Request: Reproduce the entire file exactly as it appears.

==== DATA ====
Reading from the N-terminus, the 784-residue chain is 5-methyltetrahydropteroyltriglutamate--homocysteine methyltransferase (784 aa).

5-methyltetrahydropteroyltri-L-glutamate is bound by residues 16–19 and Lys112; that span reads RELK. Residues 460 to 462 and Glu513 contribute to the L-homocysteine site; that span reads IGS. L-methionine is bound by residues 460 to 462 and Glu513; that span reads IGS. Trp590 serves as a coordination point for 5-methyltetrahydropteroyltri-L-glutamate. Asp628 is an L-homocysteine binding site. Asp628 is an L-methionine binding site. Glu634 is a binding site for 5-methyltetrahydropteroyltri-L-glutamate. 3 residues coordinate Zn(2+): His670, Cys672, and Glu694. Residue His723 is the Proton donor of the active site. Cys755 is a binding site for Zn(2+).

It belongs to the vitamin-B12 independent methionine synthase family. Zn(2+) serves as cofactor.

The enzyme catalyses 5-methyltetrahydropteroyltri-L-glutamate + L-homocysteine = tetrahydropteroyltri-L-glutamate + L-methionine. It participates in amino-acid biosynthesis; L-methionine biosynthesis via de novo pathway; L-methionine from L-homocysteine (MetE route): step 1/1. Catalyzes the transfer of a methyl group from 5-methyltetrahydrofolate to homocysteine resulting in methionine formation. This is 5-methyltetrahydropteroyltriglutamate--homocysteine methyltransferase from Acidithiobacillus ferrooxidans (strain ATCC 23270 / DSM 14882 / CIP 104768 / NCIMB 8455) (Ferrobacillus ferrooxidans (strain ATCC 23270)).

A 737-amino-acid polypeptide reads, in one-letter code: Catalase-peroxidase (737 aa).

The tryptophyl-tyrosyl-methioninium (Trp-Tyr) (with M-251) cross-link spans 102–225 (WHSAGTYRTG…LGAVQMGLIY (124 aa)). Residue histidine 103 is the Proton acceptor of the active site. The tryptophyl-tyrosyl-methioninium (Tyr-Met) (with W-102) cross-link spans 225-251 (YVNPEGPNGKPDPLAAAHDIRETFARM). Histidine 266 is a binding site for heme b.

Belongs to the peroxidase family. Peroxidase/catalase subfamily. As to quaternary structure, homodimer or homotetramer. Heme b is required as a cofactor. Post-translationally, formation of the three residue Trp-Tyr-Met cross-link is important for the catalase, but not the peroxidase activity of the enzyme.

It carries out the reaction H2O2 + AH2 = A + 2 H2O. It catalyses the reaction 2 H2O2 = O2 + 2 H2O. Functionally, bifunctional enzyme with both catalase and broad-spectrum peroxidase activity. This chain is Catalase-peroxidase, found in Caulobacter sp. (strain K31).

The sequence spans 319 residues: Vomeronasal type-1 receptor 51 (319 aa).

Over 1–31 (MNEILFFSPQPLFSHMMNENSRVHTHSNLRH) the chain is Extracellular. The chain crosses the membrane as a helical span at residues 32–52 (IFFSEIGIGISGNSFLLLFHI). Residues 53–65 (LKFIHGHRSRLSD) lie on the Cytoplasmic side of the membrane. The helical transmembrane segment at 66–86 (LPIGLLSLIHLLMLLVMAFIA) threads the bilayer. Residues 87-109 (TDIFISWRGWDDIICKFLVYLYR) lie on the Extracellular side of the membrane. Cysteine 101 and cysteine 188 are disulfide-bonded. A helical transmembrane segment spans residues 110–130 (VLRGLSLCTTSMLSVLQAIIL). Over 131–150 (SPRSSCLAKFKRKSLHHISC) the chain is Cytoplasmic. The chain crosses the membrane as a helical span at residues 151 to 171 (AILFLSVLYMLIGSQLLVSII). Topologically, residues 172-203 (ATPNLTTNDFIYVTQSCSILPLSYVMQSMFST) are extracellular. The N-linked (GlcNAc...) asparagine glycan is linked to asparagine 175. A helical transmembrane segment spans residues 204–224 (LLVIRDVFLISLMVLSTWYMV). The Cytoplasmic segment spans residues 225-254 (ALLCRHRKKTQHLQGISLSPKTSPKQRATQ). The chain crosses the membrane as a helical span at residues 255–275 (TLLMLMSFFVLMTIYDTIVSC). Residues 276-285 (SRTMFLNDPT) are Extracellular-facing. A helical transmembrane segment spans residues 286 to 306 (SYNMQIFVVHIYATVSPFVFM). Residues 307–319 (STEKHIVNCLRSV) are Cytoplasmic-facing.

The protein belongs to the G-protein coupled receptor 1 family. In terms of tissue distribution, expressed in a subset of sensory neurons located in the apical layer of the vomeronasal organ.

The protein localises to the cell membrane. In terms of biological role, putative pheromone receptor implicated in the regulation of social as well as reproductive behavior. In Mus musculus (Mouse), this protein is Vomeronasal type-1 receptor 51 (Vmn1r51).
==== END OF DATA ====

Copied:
Reading from the N-terminus, the 784-residue chain is 5-methyltetrahydropteroyltriglutamate--homocysteine methyltransferase (784 aa).

5-methyltetrahydropteroyltri-L-glutamate is bound by residues 16–19 and Lys112; that span reads RELK. Residues 460 to 462 and Glu513 contribute to the L-homocysteine site; that span reads IGS. L-methionine is bound by residues 460 to 462 and Glu513; that span reads IGS. Trp590 serves as a coordination point for 5-methyltetrahydropteroyltri-L-glutamate. Asp628 is an L-homocysteine binding site. Asp628 is an L-methionine binding site. Glu634 is a binding site for 5-methyltetrahydropteroyltri-L-glutamate. 3 residues coordinate Zn(2+): His670, Cys672, and Glu694. Residue His723 is the Proton donor of the active site. Cys755 is a binding site for Zn(2+).

It belongs to the vitamin-B12 independent methionine synthase family. Zn(2+) serves as cofactor.

The enzyme catalyses 5-methyltetrahydropteroyltri-L-glutamate + L-homocysteine = tetrahydropteroyltri-L-glutamate + L-methionine. It participates in amino-acid biosynthesis; L-methionine biosynthesis via de novo pathway; L-methionine from L-homocysteine (MetE route): step 1/1. Catalyzes the transfer of a methyl group from 5-methyltetrahydrofolate to homocysteine resulting in methionine formation. This is 5-methyltetrahydropteroyltriglutamate--homocysteine methyltransferase from Acidithiobacillus ferrooxidans (strain ATCC 23270 / DSM 14882 / CIP 104768 / NCIMB 8455) (Ferrobacillus ferrooxidans (strain ATCC 23270)).

A 737-amino-acid polypeptide reads, in one-letter code: Catalase-peroxidase (737 aa).

The tryptophyl-tyrosyl-methioninium (Trp-Tyr) (with M-251) cross-link spans 102–225 (WHSAGTYRTG…LGAVQMGLIY (124 aa)). Residue histidine 103 is the Proton acceptor of the active site. The tryptophyl-tyrosyl-methioninium (Tyr-Met) (with W-102) cross-link spans 225-251 (YVNPEGPNGKPDPLAAAHDIRETFARM). Histidine 266 is a binding site for heme b.

Belongs to the peroxidase family. Peroxidase/catalase subfamily. As to quaternary structure, homodimer or homotetramer. Heme b is required as a cofactor. Post-translationally, formation of the three residue Trp-Tyr-Met cross-link is important for the catalase, but not the peroxidase activity of the enzyme.

It carries out the reaction H2O2 + AH2 = A + 2 H2O. It catalyses the reaction 2 H2O2 = O2 + 2 H2O. Functionally, bifunctional enzyme with both catalase and broad-spectrum peroxidase activity. This chain is Catalase-peroxidase, found in Caulobacter sp. (strain K31).

The sequence spans 319 residues: Vomeronasal type-1 receptor 51 (319 aa).

Over 1–31 (MNEILFFSPQPLFSHMMNENSRVHTHSNLRH) the chain is Extracellular. The chain crosses the membrane as a helical span at residues 32–52 (IFFSEIGIGISGNSFLLLFHI). Residues 53–65 (LKFIHGHRSRLSD) lie on the Cytoplasmic side of the membrane. The helical transmembrane segment at 66–86 (LPIGLLSLIHLLMLLVMAFIA) threads the bilayer. Residues 87-109 (TDIFISWRGWDDIICKFLVYLYR) lie on the Extracellular side of the membrane. Cysteine 101 and cysteine 188 are disulfide-bonded. A helical transmembrane segment spans residues 110–130 (VLRGLSLCTTSMLSVLQAIIL). Over 131–150 (SPRSSCLAKFKRKSLHHISC) the chain is Cytoplasmic. The chain crosses the membrane as a helical span at residues 151 to 171 (AILFLSVLYMLIGSQLLVSII). Topologically, residues 172-203 (ATPNLTTNDFIYVTQSCSILPLSYVMQSMFST) are extracellular. The N-linked (GlcNAc...) asparagine glycan is linked to asparagine 175. A helical transmembrane segment spans residues 204–224 (LLVIRDVFLISLMVLSTWYMV). The Cytoplasmic segment spans residues 225-254 (ALLCRHRKKTQHLQGISLSPKTSPKQRATQ). The chain crosses the membrane as a helical span at residues 255–275 (TLLMLMSFFVLMTIYDTIVSC). Residues 276-285 (SRTMFLNDPT) are Extracellular-facing. A helical transmembrane segment spans residues 286 to 306 (SYNMQIFVVHIYATVSPFVFM). Residues 307–319 (STEKHIVNCLRSV) are Cytoplasmic-facing.

The protein belongs to the G-protein coupled receptor 1 family. In terms of tissue distribution, expressed in a subset of sensory neurons located in the apical layer of the vomeronasal organ.

The protein localises to the cell membrane. In terms of biological role, putative pheromone receptor implicated in the regulation of social as well as reproductive behavior. In Mus musculus (Mouse), this protein is Vomeronasal type-1 receptor 51 (Vmn1r51).